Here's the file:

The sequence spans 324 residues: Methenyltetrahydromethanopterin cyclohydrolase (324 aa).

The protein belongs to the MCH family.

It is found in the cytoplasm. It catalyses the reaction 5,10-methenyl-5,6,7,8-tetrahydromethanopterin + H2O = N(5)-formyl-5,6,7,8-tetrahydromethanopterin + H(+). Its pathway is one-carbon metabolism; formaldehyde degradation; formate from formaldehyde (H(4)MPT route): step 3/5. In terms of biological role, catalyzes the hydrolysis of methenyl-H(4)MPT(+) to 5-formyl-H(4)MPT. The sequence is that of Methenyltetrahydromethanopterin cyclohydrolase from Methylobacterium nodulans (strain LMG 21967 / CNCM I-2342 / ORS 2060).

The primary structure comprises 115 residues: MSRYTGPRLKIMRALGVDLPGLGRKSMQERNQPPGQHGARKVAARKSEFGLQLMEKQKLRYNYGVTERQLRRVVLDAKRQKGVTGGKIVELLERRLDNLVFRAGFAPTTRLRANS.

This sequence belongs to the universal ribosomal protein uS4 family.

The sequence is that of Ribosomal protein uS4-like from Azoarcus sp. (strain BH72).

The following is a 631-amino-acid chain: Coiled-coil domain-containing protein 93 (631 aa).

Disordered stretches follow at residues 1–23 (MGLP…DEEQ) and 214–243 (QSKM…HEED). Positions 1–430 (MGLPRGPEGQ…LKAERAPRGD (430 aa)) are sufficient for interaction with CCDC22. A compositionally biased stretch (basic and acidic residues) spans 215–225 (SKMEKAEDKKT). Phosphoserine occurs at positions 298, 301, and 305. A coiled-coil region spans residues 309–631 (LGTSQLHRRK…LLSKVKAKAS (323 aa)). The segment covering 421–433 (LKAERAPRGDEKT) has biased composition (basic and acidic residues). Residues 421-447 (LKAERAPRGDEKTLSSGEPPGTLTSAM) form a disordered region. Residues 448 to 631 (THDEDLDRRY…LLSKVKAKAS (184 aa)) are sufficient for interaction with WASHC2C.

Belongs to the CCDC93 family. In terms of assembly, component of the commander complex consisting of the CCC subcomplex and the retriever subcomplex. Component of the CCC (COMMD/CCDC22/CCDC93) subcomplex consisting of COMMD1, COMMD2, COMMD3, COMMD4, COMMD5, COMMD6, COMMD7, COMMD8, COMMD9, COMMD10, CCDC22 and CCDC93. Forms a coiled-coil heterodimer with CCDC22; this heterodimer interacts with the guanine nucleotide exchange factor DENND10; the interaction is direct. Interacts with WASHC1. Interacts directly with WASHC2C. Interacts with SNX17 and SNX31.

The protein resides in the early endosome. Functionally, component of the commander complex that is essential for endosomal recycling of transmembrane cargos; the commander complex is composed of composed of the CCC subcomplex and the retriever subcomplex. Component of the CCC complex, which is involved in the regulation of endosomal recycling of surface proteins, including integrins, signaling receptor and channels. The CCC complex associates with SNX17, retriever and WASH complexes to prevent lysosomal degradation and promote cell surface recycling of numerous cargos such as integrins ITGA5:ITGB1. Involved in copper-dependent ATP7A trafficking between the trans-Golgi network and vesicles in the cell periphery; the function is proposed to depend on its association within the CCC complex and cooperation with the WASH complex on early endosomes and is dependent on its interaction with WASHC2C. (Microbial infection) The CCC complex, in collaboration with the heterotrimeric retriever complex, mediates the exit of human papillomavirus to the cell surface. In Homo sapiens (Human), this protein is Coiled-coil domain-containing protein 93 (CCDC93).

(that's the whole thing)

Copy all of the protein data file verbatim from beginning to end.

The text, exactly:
The sequence spans 324 residues: Methenyltetrahydromethanopterin cyclohydrolase (324 aa).

The protein belongs to the MCH family.

It is found in the cytoplasm. It catalyses the reaction 5,10-methenyl-5,6,7,8-tetrahydromethanopterin + H2O = N(5)-formyl-5,6,7,8-tetrahydromethanopterin + H(+). Its pathway is one-carbon metabolism; formaldehyde degradation; formate from formaldehyde (H(4)MPT route): step 3/5. In terms of biological role, catalyzes the hydrolysis of methenyl-H(4)MPT(+) to 5-formyl-H(4)MPT. The sequence is that of Methenyltetrahydromethanopterin cyclohydrolase from Methylobacterium nodulans (strain LMG 21967 / CNCM I-2342 / ORS 2060).

The primary structure comprises 115 residues: MSRYTGPRLKIMRALGVDLPGLGRKSMQERNQPPGQHGARKVAARKSEFGLQLMEKQKLRYNYGVTERQLRRVVLDAKRQKGVTGGKIVELLERRLDNLVFRAGFAPTTRLRANS.

This sequence belongs to the universal ribosomal protein uS4 family.

The sequence is that of Ribosomal protein uS4-like from Azoarcus sp. (strain BH72).

The following is a 631-amino-acid chain: Coiled-coil domain-containing protein 93 (631 aa).

Disordered stretches follow at residues 1–23 (MGLP…DEEQ) and 214–243 (QSKM…HEED). Positions 1–430 (MGLPRGPEGQ…LKAERAPRGD (430 aa)) are sufficient for interaction with CCDC22. A compositionally biased stretch (basic and acidic residues) spans 215–225 (SKMEKAEDKKT). Phosphoserine occurs at positions 298, 301, and 305. A coiled-coil region spans residues 309–631 (LGTSQLHRRK…LLSKVKAKAS (323 aa)). The segment covering 421–433 (LKAERAPRGDEKT) has biased composition (basic and acidic residues). Residues 421-447 (LKAERAPRGDEKTLSSGEPPGTLTSAM) form a disordered region. Residues 448 to 631 (THDEDLDRRY…LLSKVKAKAS (184 aa)) are sufficient for interaction with WASHC2C.

Belongs to the CCDC93 family. In terms of assembly, component of the commander complex consisting of the CCC subcomplex and the retriever subcomplex. Component of the CCC (COMMD/CCDC22/CCDC93) subcomplex consisting of COMMD1, COMMD2, COMMD3, COMMD4, COMMD5, COMMD6, COMMD7, COMMD8, COMMD9, COMMD10, CCDC22 and CCDC93. Forms a coiled-coil heterodimer with CCDC22; this heterodimer interacts with the guanine nucleotide exchange factor DENND10; the interaction is direct. Interacts with WASHC1. Interacts directly with WASHC2C. Interacts with SNX17 and SNX31.

The protein resides in the early endosome. Functionally, component of the commander complex that is essential for endosomal recycling of transmembrane cargos; the commander complex is composed of composed of the CCC subcomplex and the retriever subcomplex. Component of the CCC complex, which is involved in the regulation of endosomal recycling of surface proteins, including integrins, signaling receptor and channels. The CCC complex associates with SNX17, retriever and WASH complexes to prevent lysosomal degradation and promote cell surface recycling of numerous cargos such as integrins ITGA5:ITGB1. Involved in copper-dependent ATP7A trafficking between the trans-Golgi network and vesicles in the cell periphery; the function is proposed to depend on its association within the CCC complex and cooperation with the WASH complex on early endosomes and is dependent on its interaction with WASHC2C. (Microbial infection) The CCC complex, in collaboration with the heterotrimeric retriever complex, mediates the exit of human papillomavirus to the cell surface. In Homo sapiens (Human), this protein is Coiled-coil domain-containing protein 93 (CCDC93).